A person’s sexual attraction to another, the passion and love that follows are deeply associated with the intimate happiness which is determined by anatomy, physiology, living style, relationship with the other person and developmental experience throughout the life. Normal sexual behaviour brings pleasure to oneself and one’s partner, involves stimulation of the primary sex organs including coitus; it is devoid of inappropriate feelings of guilt or anxiety and is not compulsive.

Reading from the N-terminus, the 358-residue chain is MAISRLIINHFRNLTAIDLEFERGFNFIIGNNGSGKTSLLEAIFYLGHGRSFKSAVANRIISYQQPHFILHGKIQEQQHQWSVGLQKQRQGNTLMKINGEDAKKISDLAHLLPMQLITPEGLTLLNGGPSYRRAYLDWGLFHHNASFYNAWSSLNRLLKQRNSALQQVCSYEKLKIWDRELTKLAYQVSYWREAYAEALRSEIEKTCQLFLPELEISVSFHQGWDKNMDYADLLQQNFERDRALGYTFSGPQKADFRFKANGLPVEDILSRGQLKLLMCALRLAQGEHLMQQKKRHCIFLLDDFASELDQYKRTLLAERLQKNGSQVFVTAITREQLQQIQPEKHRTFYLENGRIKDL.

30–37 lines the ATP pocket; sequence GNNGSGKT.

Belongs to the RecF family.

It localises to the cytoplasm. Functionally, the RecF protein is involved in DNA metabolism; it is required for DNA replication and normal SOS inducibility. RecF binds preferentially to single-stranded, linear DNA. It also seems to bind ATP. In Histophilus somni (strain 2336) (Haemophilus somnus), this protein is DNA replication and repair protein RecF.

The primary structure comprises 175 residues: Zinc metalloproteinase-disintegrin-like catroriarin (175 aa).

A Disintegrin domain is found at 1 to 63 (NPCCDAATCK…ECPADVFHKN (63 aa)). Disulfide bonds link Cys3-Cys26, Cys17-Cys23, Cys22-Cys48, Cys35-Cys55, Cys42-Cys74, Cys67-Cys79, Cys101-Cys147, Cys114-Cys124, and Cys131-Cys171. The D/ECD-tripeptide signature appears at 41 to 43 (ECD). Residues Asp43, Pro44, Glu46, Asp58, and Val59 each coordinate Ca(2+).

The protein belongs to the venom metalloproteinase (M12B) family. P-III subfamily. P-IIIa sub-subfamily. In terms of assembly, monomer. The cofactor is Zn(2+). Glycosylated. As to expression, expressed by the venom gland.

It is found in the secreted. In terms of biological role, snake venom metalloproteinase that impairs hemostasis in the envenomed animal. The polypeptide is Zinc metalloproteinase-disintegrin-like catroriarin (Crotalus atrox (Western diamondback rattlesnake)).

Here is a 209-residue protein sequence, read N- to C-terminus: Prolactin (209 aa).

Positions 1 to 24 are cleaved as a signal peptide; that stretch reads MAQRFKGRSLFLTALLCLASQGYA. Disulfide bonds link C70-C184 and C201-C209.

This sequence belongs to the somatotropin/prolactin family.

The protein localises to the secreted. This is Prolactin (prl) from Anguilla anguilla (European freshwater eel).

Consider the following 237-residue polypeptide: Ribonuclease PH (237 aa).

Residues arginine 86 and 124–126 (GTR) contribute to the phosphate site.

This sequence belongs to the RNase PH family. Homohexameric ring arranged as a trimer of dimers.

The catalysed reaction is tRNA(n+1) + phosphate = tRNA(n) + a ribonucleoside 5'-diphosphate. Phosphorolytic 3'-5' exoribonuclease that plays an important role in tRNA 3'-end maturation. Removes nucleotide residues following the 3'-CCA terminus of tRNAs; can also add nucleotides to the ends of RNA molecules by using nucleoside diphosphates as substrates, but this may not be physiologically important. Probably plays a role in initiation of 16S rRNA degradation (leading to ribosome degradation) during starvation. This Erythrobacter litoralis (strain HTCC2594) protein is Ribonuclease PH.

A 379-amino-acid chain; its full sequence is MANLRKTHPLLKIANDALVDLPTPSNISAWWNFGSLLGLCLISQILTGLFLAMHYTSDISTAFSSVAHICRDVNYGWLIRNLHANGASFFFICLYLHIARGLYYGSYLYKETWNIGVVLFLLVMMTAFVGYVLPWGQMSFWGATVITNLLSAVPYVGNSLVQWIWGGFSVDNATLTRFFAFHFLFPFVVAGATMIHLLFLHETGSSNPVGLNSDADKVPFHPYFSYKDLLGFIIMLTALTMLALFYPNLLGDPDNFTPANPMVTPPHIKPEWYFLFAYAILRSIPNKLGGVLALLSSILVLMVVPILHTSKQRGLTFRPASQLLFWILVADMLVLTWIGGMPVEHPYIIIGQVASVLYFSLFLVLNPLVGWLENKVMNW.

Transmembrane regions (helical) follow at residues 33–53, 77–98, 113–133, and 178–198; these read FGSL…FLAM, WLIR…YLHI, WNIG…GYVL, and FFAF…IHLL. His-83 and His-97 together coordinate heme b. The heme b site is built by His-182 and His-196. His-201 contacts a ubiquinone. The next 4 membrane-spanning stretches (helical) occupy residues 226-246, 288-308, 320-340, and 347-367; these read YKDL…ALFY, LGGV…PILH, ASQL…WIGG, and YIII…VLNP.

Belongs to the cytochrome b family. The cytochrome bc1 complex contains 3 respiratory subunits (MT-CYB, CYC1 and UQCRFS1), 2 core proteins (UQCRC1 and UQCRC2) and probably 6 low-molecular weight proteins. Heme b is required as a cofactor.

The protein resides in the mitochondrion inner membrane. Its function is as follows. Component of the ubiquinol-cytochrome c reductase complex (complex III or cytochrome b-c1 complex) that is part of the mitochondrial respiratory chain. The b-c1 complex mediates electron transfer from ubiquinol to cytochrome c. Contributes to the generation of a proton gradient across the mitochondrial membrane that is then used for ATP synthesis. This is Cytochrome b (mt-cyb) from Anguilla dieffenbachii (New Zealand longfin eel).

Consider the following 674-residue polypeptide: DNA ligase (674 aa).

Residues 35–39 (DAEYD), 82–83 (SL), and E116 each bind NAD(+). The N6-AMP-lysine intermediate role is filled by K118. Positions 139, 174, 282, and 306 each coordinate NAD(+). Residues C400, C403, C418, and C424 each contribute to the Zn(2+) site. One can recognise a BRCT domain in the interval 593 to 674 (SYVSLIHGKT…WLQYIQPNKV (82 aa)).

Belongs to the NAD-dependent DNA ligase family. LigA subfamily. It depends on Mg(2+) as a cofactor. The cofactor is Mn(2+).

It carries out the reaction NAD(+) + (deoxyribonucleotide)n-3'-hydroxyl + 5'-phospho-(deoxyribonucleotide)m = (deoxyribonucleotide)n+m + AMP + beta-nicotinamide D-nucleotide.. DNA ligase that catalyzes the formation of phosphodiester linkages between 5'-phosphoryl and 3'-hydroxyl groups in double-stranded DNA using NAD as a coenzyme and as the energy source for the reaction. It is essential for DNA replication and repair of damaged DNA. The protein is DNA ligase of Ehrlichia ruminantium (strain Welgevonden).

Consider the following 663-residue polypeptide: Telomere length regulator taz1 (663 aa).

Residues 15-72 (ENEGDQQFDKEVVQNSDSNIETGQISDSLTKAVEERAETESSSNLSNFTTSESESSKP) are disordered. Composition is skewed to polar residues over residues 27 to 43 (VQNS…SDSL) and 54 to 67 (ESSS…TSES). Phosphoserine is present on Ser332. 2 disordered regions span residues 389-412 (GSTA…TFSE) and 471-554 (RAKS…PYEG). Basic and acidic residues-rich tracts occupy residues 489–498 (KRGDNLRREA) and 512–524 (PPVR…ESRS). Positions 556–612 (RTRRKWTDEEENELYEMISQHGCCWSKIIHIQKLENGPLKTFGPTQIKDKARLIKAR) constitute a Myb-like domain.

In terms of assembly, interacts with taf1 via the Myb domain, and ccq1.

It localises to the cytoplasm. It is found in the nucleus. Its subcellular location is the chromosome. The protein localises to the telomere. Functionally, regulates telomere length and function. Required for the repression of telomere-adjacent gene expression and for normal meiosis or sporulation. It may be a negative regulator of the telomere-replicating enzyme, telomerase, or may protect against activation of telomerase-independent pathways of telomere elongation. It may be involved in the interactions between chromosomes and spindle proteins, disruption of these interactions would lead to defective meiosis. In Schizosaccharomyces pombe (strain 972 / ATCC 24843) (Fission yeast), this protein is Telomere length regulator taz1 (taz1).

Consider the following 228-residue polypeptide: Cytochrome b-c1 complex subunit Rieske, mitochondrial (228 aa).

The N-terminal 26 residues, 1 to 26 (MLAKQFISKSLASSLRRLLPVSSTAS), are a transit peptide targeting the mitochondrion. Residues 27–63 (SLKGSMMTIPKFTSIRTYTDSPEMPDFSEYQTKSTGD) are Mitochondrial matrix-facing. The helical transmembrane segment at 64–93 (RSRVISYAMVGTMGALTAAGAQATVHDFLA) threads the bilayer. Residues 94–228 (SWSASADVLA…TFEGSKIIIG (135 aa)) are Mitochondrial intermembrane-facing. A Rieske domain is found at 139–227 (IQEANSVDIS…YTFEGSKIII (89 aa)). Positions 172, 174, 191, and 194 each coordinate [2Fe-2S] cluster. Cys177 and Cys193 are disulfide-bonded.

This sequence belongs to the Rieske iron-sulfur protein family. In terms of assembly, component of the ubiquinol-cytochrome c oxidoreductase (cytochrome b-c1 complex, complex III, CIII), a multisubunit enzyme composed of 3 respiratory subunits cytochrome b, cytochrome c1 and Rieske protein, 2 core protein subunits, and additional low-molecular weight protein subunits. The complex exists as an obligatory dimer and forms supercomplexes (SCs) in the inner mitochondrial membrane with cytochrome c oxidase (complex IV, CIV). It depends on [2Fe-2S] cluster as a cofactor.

The essential feature of the sexual dysfunctions is inhibition in one or more of the phases, including disturbance in the subjective sense of pleasure or desire or in the objective performance. Either type of disturbance can occur alone or in combination. They can be lifelong or acquired, generalized or situational, and result from psychological factors, physiological factors, or combined factors. Sexual disorders can lead to or result from relational problems, and patients invariably develop an increasing fear of failure and self-consciousness about their sexual performance. Sexual dysfunctions are frequently associated with other mental disorders, such as depressive disorders, anxiety disorders and personality disorders etc. Sexual function can be adversely affected by stress of any kind, by emotional disorders, or by ignorance of sexual function and physiology. The dysfunction may be lifelong or acquired that is, it can develop after a period of normal functioning. The dysfunction may be generalized or limited to a specific partner or a certain situation.